16 APRIL 1921, Page 11


[Letters of the length of one of our leading paragraphs are often more read, and therefore more effective, than those which jilt treble the space..I

LORD HUGH. CECIL ON CHRISTIAN FELLOWSHIP. CTo TILE EDITOR Or THE " SPECDITOR.'1 Sus,--I am obliged to Dr. Fleming and your other corre- spondents for the very lucid and interesting exposition of the Presbyterian theory of the ministry which they have given. But, .as is •oatural, I am not convinced. It still.eeems to me that there .is no resemblance between the position of .the sup- posed, overning presbyters in Corinth in the year A.D. 100, who were ordaining persons, ordained to ordain, and the presbyters of 1560. who assumed the_ power to ordain, which at the time of their own ordination, no one—not even themselves—had believed them to receive. As to the interesting point that the synodical character of ordination was set aside without authority in the second century, I might reply that I see no parallel between a modification introduced into the Christian ministry without controversy and with the general consent of all Christians and a modification introduced by a small number of presbyters in a corner of Christendom in a spirit of antagon- ism to the majority of Christians and under the stress of a revolutionary situation. But it is more to the purpose to reply that eynodioal ordination would be retained under the Lambeth plan. It is •characteristic of the Lambeth plan that, it asks no Church to give up anything that they have, but only to accept what others deem necessary. Accordingly, the Scottish ministry would still, under the. Lambeth scheme, be synodically ordained : only at least one of the synod would have received authority to ordain according to the belief of episcopalian Chris- tians. Similarly, when some of your correspondents point out that it may be retorted upon me that according to Roman standards Anglican orders are insufficient, I might reply that I see no analogy between the Roman objection to Anglican orders and the •episcopalian objection to .Presbyterian orders. But it is more to the purpose to answer that I should be perfectly willing, and indeed rejoice, to see the Anglican ministry solicit conditional ordination from Roman or Eastern bishops, it by that means the only obstacle to reunion with Rome could be removed. Unhappily, the.much more formidable obstacle:of Pope Pius's Creed .makes such an expedient useless. But I -would not have Anglicans ask Presbyterians to accept anything by way of conditional ordination which Anglicans would not in similar circumstances be quite willing to accept themselves.

Let ins sketch the course which I should like to see the move- anent for reunion take. I do not desire what is called Home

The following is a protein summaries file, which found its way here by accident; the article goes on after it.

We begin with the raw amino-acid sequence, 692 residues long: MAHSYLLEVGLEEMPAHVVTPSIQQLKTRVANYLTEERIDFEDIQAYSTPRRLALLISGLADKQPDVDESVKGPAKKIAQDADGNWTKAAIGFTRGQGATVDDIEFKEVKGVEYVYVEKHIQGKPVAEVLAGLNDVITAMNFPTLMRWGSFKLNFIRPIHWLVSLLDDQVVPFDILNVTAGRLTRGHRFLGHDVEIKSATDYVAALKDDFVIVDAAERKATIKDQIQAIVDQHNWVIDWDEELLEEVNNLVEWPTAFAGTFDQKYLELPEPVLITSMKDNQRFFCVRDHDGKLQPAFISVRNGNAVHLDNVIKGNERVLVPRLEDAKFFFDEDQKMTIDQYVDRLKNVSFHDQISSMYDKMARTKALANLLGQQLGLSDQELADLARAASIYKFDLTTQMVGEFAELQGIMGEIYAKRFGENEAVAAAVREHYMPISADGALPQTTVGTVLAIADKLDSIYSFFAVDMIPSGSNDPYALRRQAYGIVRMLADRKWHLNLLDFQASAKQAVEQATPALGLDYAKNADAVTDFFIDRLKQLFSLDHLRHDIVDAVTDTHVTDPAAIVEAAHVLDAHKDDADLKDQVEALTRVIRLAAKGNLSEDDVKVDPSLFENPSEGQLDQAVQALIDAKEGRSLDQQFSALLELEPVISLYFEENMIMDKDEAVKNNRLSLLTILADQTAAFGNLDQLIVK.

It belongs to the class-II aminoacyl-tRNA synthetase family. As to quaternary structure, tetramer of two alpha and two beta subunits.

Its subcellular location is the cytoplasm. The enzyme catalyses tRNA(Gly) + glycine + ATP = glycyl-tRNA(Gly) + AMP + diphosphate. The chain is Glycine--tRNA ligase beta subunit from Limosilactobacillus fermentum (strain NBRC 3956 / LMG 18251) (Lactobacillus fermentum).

Reunion if by that is meant reunion limited to the subjects of King George V. On the contrary, I think reunion so limited would be actually mischievous. For, in .my view, the Church of England (and, if I may judge from outside, the Church of Scotland also) is already excessively nationalist. I fear that if all or most British subjects were united in a single communion which did not comprise foreigners as well, ecclesiastical senti- ment would reinforce national pride and we should become drunk with the same horrible intoxication that induced some Germans to speak of their " good German God." The Jewish nationality is quite as respectable as the British ; and St. Paul did not fight a lifelong battle against judaizing the Christian Church in order that we should britannicize it nowadays. I dread nationalism in religion, and I am glad to think that in this I have the sympathy of many Free Churchmen. But if foreigners are to be included, what foreigners? Plainly Rome is out of the question at present. The rulers of the Roman Church do not, I think, even desire corporate reunion, which must be fatal to ultramontanism. But, apart from Rome, there are the orthodox Churches of the East. there are the old Catholics, and the Scandinavian Church and the Danish Church, and perhaps some other bodies of Christians, in addition to the great body of American Methodists. I should like an effort to be made to unite these various Christian communities with the Church of England and the Presbyterians and Methodists of Great Britain. And I would postpone the question of the ministry until it had become clear whether the difficulty about holy orders was or was not the only obstacle to reunion between these bodies. I fear it would be found that there are other obstacles. But if the controversy about the ministry alone blocked the way. I would have it removed by all the Protestant Christian communions, including the Church of England, solicit- ing conditional ordination from the Orthodox bishops. By sueh ordination two great objects would be gained First, the bishops of the Church of England would set, as it is fitting they should, an example of humility and charity to their Protestant brethren. Secondly, the question of the ministry would be finally disposed of and it would be out of the way whenever it should become possible to attempt the ultimate reunion with the Romans. Frankly, I do not sympathies with or understand reluctance, whether among Anglicans or Presbyterians, to aocept conditional ordination. What harm could it do? Can anyone suppose that it would be unpleasing to the Holy Ghost? —which is, after all, the only question we ought to care about. Can anyone deny that we ought to do whatever is not sinful to promote reunion? Or can anyone maintain that conditional ordination would be sinful? Reluctance In accept it whether among Anglicans or Presbyterians seems to me quite inde- fensible : it is unreasonable, uncharitable, stubborn.—I am,